The U.S. and China are the world's biggest spenders on R&D but still only make up about half of the global investment in research, a recent report highlights.
The big picture: Competition between the two countries — measured by published papers, patents, educational degrees or the extent of investment — dominates discussions about global progress in science and technology.
- That ignores significant R&D spending by a handful of countries that could be potential collaborators, Melissa Flagg of Georgetown University's Center for Security and Emerging Technology argues.
What's happening: Spending on R&D has grown around the world over the last 30 years and, at the same time, the U.S. share of global R&D fell.
- China and the U.S. each accounted for about one-quarter of global R&D spending in 2018, according to the CSET report, which draws on data from OECD.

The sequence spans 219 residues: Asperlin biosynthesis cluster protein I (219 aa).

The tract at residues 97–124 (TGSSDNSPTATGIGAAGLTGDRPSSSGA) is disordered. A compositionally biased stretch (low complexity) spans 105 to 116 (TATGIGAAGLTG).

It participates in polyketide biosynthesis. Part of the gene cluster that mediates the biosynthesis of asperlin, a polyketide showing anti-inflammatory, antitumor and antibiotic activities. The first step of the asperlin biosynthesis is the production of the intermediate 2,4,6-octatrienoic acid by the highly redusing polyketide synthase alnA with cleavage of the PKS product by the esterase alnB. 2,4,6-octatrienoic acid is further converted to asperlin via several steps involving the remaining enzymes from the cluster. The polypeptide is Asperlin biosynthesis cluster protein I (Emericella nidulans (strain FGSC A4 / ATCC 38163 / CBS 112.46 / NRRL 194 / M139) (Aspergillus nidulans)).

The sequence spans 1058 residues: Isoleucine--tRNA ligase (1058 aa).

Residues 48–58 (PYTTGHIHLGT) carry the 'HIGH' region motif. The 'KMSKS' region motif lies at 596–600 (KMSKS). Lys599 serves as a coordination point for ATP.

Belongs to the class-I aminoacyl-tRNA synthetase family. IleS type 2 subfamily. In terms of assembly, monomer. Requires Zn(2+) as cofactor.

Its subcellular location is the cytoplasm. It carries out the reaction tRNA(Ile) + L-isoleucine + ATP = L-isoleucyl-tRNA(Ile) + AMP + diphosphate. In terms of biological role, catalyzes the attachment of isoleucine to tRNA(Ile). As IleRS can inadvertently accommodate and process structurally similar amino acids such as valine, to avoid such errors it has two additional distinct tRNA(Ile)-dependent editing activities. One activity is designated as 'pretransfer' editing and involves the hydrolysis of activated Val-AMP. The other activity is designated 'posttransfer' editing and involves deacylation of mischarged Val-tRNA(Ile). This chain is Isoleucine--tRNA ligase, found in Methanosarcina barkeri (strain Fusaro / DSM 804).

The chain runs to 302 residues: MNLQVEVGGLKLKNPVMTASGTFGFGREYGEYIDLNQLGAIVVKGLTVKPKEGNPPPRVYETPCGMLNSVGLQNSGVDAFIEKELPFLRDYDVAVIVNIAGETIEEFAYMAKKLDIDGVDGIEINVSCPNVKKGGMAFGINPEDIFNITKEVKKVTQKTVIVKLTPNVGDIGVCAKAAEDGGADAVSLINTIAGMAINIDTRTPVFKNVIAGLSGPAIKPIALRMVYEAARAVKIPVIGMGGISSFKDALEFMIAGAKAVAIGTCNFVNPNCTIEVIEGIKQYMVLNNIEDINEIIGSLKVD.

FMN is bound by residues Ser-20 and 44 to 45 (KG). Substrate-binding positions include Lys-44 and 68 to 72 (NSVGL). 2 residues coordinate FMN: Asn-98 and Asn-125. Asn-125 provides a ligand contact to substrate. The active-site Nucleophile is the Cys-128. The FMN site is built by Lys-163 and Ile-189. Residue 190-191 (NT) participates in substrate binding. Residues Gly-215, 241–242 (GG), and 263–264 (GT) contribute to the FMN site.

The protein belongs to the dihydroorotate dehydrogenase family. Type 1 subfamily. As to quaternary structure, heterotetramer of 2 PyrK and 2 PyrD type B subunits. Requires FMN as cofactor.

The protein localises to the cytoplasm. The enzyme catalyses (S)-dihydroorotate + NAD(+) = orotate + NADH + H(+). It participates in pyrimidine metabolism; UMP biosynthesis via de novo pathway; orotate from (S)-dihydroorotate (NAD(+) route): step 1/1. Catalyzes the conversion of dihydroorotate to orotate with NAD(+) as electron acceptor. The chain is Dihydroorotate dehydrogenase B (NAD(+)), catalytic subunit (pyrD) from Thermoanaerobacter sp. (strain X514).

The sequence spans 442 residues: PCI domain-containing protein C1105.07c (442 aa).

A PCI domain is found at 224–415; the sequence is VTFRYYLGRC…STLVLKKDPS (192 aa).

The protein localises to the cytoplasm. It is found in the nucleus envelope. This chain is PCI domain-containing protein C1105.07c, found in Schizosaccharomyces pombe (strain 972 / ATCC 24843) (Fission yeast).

- "The R&D spending of the United States and just six like-minded nations with a true commitment to R&D funding represents more than 50 percent of global R&D investment," Flagg writes. She cites Japan and Germany as traditional heavy hitters but also countries like South Korea, which spent upward of 3.8% of their GDP on R&D.
Why it matters: Flagg argues that that reality is an opportunity for the U.S. to formally partner with countries and set standards and values around sharing data, transparency, reproducibility and research integrity.
- The issue is of top concern because in international collaborations and open scientific exchange, some researchers or programs have not held the same values, jeopardizing U.S. research.
Historically, formal science and technology alliances came out of larger political ones and were taken for granted, says Flagg. "If you really believe technology is a foundation for critical aspects of leadership globally, economic security and military capability, then you can’t just have this be a sidebar for politicians."
The bottom line: "No nation will enjoy complete global technological dominance," Flagg writes.